Skepticism grows about the wisdom of locking down whole populations as the response to a disease outbreak, in particular when it comes to the neglected issue of the civil liberties that are being thrown in the trash thereby:
Politicians are there to take difficult decisions, by weighing up all the expert advice and choosing a policy with the least worst outcome depending on the options available. But in the current crisis over coronavirus, the damaging impact of drastic interference in our civil liberties has apparently barely been considered at all.
Since the nationwide lockdown was announced we have had no right of association, and so political parties, trade unions, businesses and every other form of organisation outside the state has been severely disrupted, if not destroyed. This has occurred with barely a whimper of protest from the political class.
Worse, it has been cheered on by most of the national media, with their shrill calls for lockdowns and punishments for people going about perfectly lawful activities. Thankfully, there are now some voices raised about particularly stupid examples of police harassment of dog owners, and the constables ignoring actual crimes while investing in drones to harass moorland walkers.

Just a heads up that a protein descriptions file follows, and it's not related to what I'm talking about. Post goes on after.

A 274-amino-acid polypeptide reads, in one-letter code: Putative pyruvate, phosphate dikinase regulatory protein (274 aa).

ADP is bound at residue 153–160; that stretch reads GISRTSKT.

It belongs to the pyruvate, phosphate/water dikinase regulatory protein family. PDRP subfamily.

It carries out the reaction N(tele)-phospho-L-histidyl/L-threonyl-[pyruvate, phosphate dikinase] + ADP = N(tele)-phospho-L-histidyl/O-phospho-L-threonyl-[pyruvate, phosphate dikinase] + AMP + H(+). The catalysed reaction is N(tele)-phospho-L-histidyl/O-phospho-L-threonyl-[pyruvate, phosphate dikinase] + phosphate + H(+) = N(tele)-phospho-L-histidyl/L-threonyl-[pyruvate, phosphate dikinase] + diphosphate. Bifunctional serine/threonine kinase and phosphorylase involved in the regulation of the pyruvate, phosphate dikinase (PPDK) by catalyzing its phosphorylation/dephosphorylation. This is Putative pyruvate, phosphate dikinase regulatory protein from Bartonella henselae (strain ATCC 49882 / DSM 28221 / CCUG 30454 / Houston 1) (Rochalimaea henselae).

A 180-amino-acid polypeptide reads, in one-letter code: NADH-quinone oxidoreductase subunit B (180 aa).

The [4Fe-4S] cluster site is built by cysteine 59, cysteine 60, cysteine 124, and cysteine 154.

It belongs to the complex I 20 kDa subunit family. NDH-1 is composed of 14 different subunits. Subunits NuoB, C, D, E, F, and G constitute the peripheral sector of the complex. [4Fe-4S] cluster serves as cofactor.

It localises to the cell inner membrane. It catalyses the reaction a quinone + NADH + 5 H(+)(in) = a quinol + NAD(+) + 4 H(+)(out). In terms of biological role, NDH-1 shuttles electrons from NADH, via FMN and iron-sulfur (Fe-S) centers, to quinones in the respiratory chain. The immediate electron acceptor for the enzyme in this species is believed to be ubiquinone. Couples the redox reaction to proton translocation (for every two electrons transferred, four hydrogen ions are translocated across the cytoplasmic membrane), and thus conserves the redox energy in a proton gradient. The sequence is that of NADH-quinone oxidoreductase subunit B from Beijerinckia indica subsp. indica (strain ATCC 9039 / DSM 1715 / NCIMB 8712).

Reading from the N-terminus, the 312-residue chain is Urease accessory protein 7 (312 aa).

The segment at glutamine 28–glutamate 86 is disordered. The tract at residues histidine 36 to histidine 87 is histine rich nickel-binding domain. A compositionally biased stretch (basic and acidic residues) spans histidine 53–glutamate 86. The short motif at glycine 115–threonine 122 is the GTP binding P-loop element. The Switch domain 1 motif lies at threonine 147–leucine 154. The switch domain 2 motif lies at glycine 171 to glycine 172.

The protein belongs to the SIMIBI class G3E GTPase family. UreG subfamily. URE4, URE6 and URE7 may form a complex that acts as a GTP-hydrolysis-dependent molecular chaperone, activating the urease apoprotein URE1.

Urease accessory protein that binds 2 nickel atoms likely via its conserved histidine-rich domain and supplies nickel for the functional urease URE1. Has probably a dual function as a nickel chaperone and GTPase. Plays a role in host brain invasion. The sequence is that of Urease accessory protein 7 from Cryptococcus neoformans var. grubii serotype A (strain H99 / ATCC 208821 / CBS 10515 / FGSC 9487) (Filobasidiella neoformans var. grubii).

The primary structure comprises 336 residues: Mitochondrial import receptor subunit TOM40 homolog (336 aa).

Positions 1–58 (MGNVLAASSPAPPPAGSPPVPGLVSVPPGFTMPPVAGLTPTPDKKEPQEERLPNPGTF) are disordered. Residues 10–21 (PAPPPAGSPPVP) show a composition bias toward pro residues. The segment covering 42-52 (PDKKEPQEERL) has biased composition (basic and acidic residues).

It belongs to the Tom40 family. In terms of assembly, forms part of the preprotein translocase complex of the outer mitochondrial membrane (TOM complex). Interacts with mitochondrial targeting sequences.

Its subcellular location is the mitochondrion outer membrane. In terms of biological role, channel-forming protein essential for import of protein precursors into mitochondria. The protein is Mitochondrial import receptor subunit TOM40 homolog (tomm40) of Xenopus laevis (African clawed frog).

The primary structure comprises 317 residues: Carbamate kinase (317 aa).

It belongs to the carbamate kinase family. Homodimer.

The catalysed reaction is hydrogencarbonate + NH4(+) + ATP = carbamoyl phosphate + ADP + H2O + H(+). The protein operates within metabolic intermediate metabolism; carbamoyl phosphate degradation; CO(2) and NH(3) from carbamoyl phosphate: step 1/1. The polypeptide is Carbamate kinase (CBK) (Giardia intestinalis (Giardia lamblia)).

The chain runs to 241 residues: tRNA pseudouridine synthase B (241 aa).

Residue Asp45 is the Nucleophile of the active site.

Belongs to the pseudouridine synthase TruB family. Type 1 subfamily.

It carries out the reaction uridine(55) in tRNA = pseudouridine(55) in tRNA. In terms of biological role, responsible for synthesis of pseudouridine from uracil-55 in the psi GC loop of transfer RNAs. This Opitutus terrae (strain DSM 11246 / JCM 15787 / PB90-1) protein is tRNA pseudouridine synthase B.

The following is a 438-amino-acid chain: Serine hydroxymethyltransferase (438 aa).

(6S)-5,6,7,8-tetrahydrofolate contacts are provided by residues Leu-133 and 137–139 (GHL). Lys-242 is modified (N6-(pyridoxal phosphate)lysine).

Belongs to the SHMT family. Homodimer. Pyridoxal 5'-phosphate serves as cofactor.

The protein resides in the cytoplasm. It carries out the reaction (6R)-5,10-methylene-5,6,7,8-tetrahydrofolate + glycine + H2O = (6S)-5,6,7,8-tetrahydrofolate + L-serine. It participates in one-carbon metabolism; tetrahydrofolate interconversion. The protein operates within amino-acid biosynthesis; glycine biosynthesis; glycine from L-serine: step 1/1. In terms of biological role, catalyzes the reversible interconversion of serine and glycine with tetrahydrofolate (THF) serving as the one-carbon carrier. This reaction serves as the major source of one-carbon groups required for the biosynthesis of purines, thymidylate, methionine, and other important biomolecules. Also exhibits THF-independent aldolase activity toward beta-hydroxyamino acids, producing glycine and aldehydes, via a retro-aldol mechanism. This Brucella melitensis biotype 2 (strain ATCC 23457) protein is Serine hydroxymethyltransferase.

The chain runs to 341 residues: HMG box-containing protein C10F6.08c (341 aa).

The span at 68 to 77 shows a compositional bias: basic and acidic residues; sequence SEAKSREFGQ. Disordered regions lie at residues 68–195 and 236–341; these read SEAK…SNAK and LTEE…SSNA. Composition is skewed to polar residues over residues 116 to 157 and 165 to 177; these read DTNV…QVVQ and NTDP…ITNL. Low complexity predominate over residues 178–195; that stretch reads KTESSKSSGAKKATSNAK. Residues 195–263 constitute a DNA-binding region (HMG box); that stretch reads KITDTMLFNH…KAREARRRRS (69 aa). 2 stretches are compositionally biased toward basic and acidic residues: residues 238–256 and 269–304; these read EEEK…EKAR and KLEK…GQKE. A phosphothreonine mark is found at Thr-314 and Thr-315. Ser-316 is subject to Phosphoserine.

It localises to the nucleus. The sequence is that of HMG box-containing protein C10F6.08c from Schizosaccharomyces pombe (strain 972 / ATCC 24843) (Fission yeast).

Emergencies create vast opportunities for abuses of power, and reasons can always be found to strip away your liberties. The lockdowns being inflicted across the West are ostensibly temporary but with moveable and sometimes vague expiration dates. While the restrictions will (presumably) eventually be lifted, they can and therefore will be imposed again during another (real, imaginary or self-inflicted) crisis. We are told that staying at home and practicing social distancing makes everyone safer by flattening the curve, such that going outside to socialize with your friends or make an unnecessary trip to the store is selfish and even tantamount to murder. After all, computer simulations show that if you don’t cooperate, we’re all gonna die. But is that true? And even if it can be proven that surrendering our freedom of movement, property rights and freedom of association to the state, even temporarily, saves lives – is that cost worth it? Everybody seems to think so, but if everyone felt the same way in, say, 1776, would there be a United States?